Thursday, February 26, 2009

Mellow Oreasterid Video Day!

To follow up on the earlier post on Culcita, here are some mellow videos of oreasterid starfish to bookend your week!

Pentaster obtusatus (Oreasteridae) from ?



Protoreaster nodosus Turning over!


P. nodosus Close up!


Pentaceraster sp.? time lapse
(not the best quality-and looks bootlegged but pretty cool!)


and finally, here's Culctia novaeguineae..not doing much..but you can at least see it alive!

Tuesday, February 24, 2009

The Cushion star Culcita novaeguineae: An exercise in growth-related taxonomic confusion!

So, people have seen some of the high-profile accounts of how some weird deep-sea fish classified into three families, were actually shown to be the males, females, and larvae of one species!
Well, not to be outdone, we at the Echinoblog have a similar (if somewhat less extreme) version of that...

Ontogeny and growth of course can be quite a pickle of a problem when trying to understand the diversity within a species.

For example, here is the juvenile form of one individual.
And here is the adult!! They look NOTHING alike!!
Now, if we look at Culcita novaeguineae, a starfish which inhabits the tropical Indo-Pacific region where it feeds primarily on coral .
We have a parallel where the JUVENILE is VASTLY different from the ADULT!!

Can you possibly believe that THIS?
Is the juvenile form of THIS????
I actually get a whole bunch of images from curious aquarists, divers and even scientists who have seen the big cushion stars and the tinier, "cookie" stars but NEVER realized that they were the SAME!!

How does that happen?
As it turns out, this species..as well as all species within the OREASTERIDAE have this particular developmental quirk.. That is there is what's called a "goniasterid" phase. the babies look like members of a different FAMILY!!
The small "cookies" were called "Goniodiscus sebae" (among about 12 other synonyms) and were members of the Goniasteridae until they were "raised out" to the adult forms.
(Goniasteridae: Peltaster placenta for comparison)
Whereas the adults were called Culcita novaeguineae and were members of the Oreasteridae.

and what happens? Quite simply, they just grow out, becoming more "inflated" as they reach an "adult" size, making cushions out of cookies!!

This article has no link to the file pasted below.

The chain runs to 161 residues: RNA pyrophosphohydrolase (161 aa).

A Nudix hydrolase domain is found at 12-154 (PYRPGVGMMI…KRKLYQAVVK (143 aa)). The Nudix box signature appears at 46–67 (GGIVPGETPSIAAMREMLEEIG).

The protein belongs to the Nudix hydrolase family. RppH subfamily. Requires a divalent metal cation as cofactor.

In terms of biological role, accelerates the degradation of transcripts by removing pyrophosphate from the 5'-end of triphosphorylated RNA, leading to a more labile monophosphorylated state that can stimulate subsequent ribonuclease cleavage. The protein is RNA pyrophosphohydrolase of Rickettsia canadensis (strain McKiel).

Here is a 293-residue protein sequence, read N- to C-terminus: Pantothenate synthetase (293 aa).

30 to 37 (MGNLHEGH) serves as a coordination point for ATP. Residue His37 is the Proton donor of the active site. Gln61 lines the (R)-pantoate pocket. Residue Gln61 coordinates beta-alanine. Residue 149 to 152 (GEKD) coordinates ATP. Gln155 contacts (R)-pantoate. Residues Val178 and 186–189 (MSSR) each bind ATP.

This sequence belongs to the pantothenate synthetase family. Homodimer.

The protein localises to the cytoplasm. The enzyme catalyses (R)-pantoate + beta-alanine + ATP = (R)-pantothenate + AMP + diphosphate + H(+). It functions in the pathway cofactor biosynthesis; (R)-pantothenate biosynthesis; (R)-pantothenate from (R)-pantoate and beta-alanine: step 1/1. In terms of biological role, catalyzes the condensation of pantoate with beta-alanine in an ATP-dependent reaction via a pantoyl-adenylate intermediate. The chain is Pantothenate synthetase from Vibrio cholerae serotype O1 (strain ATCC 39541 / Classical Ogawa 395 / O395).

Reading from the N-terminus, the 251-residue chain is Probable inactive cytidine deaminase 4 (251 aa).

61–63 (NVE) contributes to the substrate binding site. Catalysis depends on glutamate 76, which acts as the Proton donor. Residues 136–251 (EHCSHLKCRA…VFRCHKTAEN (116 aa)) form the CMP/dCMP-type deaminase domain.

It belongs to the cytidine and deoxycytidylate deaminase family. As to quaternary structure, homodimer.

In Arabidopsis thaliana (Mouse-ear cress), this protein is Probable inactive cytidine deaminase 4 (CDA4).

As it turns out, MANY members of the Oreasteridae have a "juvenile stage" and this complicates our understanding of just how many prominent oreasterids are the older, bigger stages of smaller cookie-or otherwise tiny starfish in other groups?

Thursday, February 19, 2009

South African Wonder! Calliaster baccatus & Other Rarely seen South African Starfish Species!

One of the genuine pleasures of my job is receiving photos from scientists, photographers, and SCUBA divers from around the world and identifying sometimes VERY rare species that have never been seen alive before!
This week, I received a series of photographs from the Curator of Marine Invertebrates at the National Museum of Northern Ireland, noted nature photographer and author Bernard Picton (bio here), who hosts this excellent website on the marine life of the UK and Ireland and an author, who has written "A Field Guide to the Shallow-water Echinoderms of the British Isles" and this guide to "Inshore Marine Life" as well as several other fine books on sponges, nudibranchs and other marine invertebrates!

Mr. Picton got ahold of me after the World Asteroidea Database went online and asked me if I could identify these species he photographed from South Africa.

After all these species were identified they were uploaded to the WAD and are available there in conjunction with the taxonomic information already in place!

South Africa has a really NEAT marine fauna. Why?
Because of all the ocean stuff that mix. Indian & Atlantic. Tropical & Cold/Temperate.

LIVING pictures of these animals are VERY difficult to come by-and in all liklihood, this is the FIRST time that some of these species have EVER been seen outside of South Africa!!

Calliaster baccatus (Goniasteridae)
Described by Walter Percy Sladen in the classic H.M.S. Challenger Expedition monograph and recorded only a few times after that. This is the probably one of the FIRST EVER pictures of this species alive!!
We know nothing about it. But this species is recorded ONLY from South Africa!
Austrofromia schultzei (Ophidiasteridae)
Another species we know very little about. Also known only from South Africa...
Marthasterias glacialis (forma-africans)
Marthasterias is widely distributed throughout the Atlantic on the European/African side but is still a very impressive looking animal. Anyone interested in a phylogeography/biogeography project? (thanks to Bernard for the tip!)
Patiriella dyscrita (Asterinidae)
Another African/South African species....
Callopatiria granifera (Asterinidae)
Same family, but different..
Henricia ornata (Echinasteridae)
One of the many places where one finds the cold/temperate water genus Henricia. If you live in the temperate North Atlantic or North Pacific..you can see them there as well...
Thanks again to Bernard Picton for allowing me the chance to share these animals with everyone!! Pics were taken on an expedition led by Cathi McFadden and supported by the Cnidarian Tree of Life Project! thanks to all!

Wednesday, February 18, 2009

Protoreaster & Aquarium Care- Guest Blog at Reeftank.com

I just wrote a short bit for The reeftank.com on some possible reasons why your big Protoreaster "chocolate chip star" probably isn't going to do too well in an aquarium tank!